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History of Rowing at Sydney Boys High School, 1947-1960

by Graham Pilger


Finally, a brief last look at the High crews of those post war years. The record alone demonstrates how different they were, firstly, from many of their GPS contemporaries during that time and, most unfortunately, from their own ‘heirs and successors’ on the river ever since: 

With notable exceptions, including the last two winning eights, High had usually fielded the lightest and youngest crews amongst the GPS schools. Bob Sample, later to stroke the ’57 eight, was 14 years and three months when he stroked his third four to success in 1954. He was, and possibly still is, the youngest ever, perhaps from any school, to win at Penrith - but there were quite a few others of similar age in the junior fours at High in those years. The advantages of being able to retain an experienced younger rower for senior crews in later years was not lost, of course, on High’s coaches. However, an enthusiastic coaching presence was always expected - and provided - to supervise and share in much of the hard work and longer training hours needed to make up for frequent age and weight disadvantages in most of the High crews. Logbooks kept by crews of that period attest to the hundreds of miles spent on the Parramatta and Lane Cove rivers in a typical season. There was no magic formula - High crews earned their reputations for disciplined success the hard way. 

And what longer term effects, good or bad, did these regimens have on those who gave their all on the river in those days? Of course each participant would have to answer that question for himself. Perhaps, therefore, the writer might be excused for concluding these reminiscences by introducing some personal insights gained some 62 years ago when a member for the first time of a Penrith crew:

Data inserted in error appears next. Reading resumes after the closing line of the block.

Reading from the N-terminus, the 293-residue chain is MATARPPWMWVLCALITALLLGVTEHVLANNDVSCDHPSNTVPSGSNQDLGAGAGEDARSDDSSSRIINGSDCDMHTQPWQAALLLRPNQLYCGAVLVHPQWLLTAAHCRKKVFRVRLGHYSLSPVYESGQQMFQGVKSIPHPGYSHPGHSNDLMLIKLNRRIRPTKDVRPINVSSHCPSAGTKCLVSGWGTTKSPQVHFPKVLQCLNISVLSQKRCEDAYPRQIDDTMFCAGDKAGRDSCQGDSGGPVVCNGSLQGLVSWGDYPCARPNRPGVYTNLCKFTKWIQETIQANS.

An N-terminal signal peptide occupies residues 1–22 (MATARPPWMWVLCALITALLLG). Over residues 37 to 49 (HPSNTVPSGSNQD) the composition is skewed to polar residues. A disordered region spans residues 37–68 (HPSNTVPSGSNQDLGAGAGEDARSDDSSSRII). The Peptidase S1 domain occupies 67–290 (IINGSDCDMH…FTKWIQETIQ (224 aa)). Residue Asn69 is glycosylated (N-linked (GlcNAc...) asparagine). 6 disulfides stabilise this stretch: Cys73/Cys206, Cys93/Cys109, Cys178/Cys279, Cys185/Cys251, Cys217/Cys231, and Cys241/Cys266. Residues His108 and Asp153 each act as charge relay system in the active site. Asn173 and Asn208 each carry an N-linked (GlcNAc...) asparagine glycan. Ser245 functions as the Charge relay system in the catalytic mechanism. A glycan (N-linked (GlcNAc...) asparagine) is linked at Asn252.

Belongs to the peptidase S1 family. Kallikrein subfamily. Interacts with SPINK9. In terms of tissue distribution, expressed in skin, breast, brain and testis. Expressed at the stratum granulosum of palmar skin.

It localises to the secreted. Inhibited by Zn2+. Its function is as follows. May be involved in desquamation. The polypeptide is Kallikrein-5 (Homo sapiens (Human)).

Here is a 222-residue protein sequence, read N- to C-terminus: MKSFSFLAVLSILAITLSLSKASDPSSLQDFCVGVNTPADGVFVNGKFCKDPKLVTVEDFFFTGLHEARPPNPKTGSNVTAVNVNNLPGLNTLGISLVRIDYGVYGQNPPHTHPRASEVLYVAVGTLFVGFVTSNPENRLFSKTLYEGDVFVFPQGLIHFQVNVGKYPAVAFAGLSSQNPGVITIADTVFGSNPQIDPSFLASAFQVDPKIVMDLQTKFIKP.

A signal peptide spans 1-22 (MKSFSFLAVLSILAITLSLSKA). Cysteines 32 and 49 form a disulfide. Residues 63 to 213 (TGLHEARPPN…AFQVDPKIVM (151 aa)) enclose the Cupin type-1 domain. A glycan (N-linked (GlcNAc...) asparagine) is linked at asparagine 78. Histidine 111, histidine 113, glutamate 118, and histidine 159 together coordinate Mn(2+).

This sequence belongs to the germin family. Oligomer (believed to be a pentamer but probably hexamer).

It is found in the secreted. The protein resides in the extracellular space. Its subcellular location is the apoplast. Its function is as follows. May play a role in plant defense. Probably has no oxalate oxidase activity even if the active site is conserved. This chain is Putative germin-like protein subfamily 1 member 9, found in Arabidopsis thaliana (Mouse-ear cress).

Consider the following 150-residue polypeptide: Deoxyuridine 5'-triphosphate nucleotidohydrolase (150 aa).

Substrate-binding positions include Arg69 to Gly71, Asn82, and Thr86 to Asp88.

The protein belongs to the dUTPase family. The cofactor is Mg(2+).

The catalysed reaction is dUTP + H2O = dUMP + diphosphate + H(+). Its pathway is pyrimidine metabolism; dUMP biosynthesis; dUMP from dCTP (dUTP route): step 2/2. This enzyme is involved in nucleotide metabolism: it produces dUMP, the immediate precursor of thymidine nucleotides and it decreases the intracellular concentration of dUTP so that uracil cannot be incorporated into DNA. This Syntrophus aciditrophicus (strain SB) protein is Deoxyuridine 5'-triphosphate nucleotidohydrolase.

Neither of my two kids rowed; hence it was difficult to explain to them, let alone to myself, their father’s abiding fascination with such an ‘alien’ sport. Recently, however, while disposing of the last of my memorabilia from those years, I came across an old B&W print of me, aged 15 at Penrith, taken by the Daily Telegraph directly before the second fours race - which we went on to win in record time. Thinking back some six months before that was taken, I compared the image in the print with the unconfident, uncoordinated kid I remembered all too well starting to learn to row at the Drummoyne shed under Alan Callaway’s patient hand. The difference was almost palpable. 

The original post war coaches, by their actions and attitudes, somehow managed, repeatedly and successfully, to impart a common if unspoken belief that rowing - like the rest of life - is competitive, and that a high level of personal effort and teamwork was just what was needed, not only to win boat races, but to help turn the child into a young man under the best possible circumstances. 

I recall that I grew two inches in height that year but, more importantly, grew about two feet in confidence and self esteem. 

Graham Pilger
January 2019

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